I have just recieved an invitation to bid on a local supermarket chain in my area. I can't really bid on it, not enough time before bid due date, etc. etc. The sq. ft. of the area is 17000. Any out there had any experience in bidding on something like this? I know there is no way without more spec's to bid something like this, but in a ball park figure, what do you think something like this would bid for? $ 30, 40, or $50,000 maybe? Thanks Steve...
The plans always will have errors. You make your profit on the extras/ corrections.
The chain has a million tricks to NOT pay for extras.
Competition is brutal: that's why you're invited to bid. The chain wants to use your bid to hammer on the regular players.
First timers will be required to get a performance bond -- usually. Expect to have this bond tapped and you ejected from the job at any time suitable for the chain.
Expect a wild and crazy tempo and the need to man up and down based on their whim.
If you have not learned this specialty while in the pay of another... you'll never make it.
17,000 square feet is no longer deemed enough to be called a supermarket. That scale was passed 40 years ago. 25,000 is considered tiny... 40,000 is tight... 60,000 was the norm as of 2000... now the norm is up towards 80,000 or better.
Figure $ 14 per square foot, or about 18% of the total construction price.
Jobs at this scale are very much different than the small stuff. Just trekking around the site is a labor burden. Figure on never having your materials near to hand -- perhaps they're 350 yards away.... Figure on restaging your materials all the time. Figure on working in the dark. Figure on poor temp power with overloads and outages pretty common. Figure on poor trades coordination and a superintendent in way over his head. Figure on GC getting the site elevation wrong. Figure on the weather breaking wrong ... too hot, too cold, to wet. Figure on a cash flow nightmare as the chain stalls on payment to extract concessions. Figure on cut sheets and plan submittals to be wrong -- way wrong.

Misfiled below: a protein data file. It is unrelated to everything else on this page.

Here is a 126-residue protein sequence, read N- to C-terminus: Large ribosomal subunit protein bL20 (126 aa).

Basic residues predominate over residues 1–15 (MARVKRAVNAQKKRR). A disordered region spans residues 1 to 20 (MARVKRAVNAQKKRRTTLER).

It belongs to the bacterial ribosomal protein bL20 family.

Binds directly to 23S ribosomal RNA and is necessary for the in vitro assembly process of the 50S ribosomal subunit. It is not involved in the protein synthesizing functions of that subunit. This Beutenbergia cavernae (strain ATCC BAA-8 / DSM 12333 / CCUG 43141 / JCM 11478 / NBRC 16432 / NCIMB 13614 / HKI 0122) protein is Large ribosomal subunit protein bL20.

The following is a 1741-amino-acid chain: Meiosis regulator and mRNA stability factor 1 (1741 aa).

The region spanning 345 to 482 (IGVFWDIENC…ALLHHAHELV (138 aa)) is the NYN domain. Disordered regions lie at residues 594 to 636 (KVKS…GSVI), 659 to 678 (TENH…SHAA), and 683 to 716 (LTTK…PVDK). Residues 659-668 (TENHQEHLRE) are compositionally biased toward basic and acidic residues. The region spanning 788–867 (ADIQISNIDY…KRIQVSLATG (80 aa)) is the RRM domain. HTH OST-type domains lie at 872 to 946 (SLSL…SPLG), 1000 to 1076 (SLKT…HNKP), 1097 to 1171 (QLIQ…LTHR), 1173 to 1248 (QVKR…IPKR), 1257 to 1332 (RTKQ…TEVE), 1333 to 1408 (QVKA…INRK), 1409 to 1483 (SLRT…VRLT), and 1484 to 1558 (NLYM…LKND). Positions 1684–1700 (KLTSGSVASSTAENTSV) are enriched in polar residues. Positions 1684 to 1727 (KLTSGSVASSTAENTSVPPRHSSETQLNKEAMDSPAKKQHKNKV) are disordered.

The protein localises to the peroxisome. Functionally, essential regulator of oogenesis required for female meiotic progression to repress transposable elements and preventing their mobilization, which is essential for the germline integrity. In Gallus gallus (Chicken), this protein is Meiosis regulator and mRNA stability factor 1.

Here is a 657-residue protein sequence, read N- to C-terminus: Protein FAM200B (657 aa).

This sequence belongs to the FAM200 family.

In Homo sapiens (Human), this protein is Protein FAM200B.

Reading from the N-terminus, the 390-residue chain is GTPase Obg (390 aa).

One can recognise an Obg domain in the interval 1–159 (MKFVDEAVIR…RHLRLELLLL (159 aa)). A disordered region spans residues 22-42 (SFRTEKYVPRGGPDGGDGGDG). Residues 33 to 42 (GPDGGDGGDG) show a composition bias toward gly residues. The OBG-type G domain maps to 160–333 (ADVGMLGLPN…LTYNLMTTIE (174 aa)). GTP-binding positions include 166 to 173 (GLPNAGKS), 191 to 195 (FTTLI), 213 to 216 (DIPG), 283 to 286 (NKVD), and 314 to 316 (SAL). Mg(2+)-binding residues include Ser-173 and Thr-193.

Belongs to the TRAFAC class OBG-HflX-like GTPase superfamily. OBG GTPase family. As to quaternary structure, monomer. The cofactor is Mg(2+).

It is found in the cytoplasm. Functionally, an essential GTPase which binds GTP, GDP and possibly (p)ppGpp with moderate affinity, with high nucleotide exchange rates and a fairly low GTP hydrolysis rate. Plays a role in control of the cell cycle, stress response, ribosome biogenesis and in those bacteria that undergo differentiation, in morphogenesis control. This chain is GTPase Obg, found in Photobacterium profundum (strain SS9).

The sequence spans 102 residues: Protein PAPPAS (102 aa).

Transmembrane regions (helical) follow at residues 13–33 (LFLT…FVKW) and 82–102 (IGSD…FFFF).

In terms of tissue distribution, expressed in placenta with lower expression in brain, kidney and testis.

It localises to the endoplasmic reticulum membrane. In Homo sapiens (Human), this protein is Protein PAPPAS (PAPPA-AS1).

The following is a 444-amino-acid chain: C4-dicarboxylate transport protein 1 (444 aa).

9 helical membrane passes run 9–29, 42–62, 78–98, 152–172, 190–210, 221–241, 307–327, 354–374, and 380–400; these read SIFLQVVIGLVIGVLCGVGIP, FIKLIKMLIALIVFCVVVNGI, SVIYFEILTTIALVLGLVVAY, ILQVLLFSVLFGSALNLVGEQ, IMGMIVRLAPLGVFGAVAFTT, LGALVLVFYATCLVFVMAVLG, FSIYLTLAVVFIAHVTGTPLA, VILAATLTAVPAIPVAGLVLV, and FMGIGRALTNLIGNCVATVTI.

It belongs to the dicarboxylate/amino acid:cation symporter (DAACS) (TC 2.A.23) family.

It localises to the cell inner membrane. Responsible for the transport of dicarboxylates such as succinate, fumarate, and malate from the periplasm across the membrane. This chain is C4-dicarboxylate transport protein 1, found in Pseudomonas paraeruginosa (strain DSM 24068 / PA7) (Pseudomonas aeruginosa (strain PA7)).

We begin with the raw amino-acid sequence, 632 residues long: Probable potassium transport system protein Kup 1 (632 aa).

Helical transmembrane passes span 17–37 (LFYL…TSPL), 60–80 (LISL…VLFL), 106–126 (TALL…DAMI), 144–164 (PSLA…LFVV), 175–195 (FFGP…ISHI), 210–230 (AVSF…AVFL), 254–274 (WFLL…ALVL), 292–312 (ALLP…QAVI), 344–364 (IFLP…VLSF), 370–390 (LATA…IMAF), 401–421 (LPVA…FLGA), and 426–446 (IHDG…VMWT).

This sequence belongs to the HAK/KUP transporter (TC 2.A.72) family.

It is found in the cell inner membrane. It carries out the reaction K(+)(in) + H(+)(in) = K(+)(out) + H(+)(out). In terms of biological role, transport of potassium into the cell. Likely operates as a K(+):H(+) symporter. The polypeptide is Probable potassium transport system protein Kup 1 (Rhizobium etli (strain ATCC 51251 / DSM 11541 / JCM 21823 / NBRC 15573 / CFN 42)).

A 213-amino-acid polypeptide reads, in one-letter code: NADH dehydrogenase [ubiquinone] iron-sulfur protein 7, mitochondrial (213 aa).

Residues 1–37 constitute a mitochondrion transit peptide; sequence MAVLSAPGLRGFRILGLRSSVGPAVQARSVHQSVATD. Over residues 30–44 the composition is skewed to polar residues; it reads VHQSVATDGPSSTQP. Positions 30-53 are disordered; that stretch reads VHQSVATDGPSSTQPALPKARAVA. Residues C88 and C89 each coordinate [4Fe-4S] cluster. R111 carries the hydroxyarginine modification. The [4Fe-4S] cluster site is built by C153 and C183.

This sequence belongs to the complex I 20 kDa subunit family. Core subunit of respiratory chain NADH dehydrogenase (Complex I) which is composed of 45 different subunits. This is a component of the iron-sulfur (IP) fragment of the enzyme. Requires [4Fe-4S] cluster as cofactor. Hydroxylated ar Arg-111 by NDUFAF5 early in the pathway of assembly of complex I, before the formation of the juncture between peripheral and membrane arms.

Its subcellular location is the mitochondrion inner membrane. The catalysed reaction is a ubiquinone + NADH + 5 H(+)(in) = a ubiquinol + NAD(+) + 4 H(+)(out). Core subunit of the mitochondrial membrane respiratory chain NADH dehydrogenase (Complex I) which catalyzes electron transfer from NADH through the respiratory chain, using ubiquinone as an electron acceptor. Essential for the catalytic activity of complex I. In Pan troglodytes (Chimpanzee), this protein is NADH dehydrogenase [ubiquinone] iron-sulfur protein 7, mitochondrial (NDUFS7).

Figure on needing a General Foreman who's built for this chain or similar and of whom you have complete trust.
Don't get caught building these 'out of town'. You'll need to be close to all manner of distributor support.
Other than that, building grocery stores for the major chains is a breeze.